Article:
The peace treaty of 829 added Pannonia to Bulgaria due to the victory of Bulgarian army of Omurtag over the Holy Roman Empire of Louis the Pious. Budapest arose out of two Bulgarian military frontiers, fortresses Buda and Pest, situated on the two banks of Danube.[43] Hungarians led by Árpád settled in the territory at the end of the 9th century,[13][44] and a century later officially founded the Kingdom of Hungary.[13] Research places the probable residence of the Árpáds as an early place of central power near what became Budapest.[45] The Tatar invasion in the 13th century quickly proved that defence is difficult on a plain.[9][13] King Béla IV of Hungary therefore ordered the construction of reinforced stone walls around the towns[13] and set his own royal palace[14] on the top of the protecting hills of Buda. In 1361[14] it became the capital of Hungary.[9]

The cultural role of Buda was particularly significant during the reign of King Matthias Corvinus.[9] The Italian Renaissance had a great influence on the city.[9] His library, the Bibliotheca Corviniana,[9] was Europe's greatest collection of historical chronicles and philosophic and scientific works in the 15th century, and second only in size to the Vatican Library.[9] After the foundation of the first Hungarian university in Pécs in 1367,[46] the second one was established in Óbuda in 1395.[46] The first Hungarian book was printed in Buda in 1473.[47] Buda had about 5,000 inhabitants around 1500.[48]

Siege of Buda 1686 Frans Geffels

Siege of Buda in 1686

The Ottomans pillaged Buda in 1526, besieged it in 1529, and finally occupied it in 1541. The Turkish occupation lasted for more than 140 years.[9] The Turks constructed many fine bathing facilities within the city.[13] Under Ottoman rule many Christians became Muslim. By 1547 the number of Christians was down to about a thousand, and by 1647 it had fallen to only about seventy.[48] The unoccupied western part of the country became part of the Habsburg Empire as Royal Hungary.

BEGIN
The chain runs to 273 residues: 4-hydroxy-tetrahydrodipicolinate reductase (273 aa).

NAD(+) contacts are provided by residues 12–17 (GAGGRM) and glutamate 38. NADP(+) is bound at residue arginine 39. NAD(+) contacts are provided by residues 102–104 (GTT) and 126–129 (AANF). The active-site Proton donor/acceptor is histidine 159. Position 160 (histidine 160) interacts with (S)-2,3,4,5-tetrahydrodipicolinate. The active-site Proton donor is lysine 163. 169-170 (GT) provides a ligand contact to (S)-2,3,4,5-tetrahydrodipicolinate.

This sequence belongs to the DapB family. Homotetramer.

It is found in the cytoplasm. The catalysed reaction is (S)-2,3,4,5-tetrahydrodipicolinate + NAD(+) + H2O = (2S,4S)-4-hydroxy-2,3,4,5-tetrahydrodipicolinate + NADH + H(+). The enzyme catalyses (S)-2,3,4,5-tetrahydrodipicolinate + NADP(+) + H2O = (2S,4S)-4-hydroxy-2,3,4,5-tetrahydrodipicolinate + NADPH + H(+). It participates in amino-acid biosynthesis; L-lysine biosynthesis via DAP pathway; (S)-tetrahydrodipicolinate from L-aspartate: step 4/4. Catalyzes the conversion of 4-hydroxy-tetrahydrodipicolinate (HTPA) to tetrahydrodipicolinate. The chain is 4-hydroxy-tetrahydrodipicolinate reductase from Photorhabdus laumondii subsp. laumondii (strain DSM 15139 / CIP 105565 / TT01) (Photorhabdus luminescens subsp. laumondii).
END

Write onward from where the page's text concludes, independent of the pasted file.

In 1686, two years after the unsuccessful siege of Buda, a renewed campaign was started to enter the Hungarian capital. This time, the Holy League's army was twice as large, containing over 74,000 men, including German, Croat, Dutch, Hungarian, English, Spanish, Czech, Italian, French, Burgundian, Danish and Swedish soldiers, along with other Europeans as volunteers, artilleryman, and officers, the Christian forces reconquered Buda, and in the next few years, all of the former Hungarian lands, except areas near Timişoara (Temesvár), were taken from the Turks. In the 1699 Treaty of Karlowitz these territorial changes were officially recognized, and in 1718 the entire Kingdom of Hungary was removed from Ottoman rule. The city was destroyed during the battle.[9] Hungary was then incorporated into the Habsburg Empire.[9]

Operahaz 1893

The Hungarian State Opera House, built in the time of Austria-Hungary.

Foldalatti Andrassy

Millennium Underground (1894–1896), the second oldest metro in the world (after the Metropolitan Line of London Underground)

Budai palota 1930

Hungarian Royal Palace in 1930.

Heroes Square in 1919

During the Hungarian Republic of Councils in 1919, the Heroes' Square was completely covered with red fabric and a statue of Marx was erected.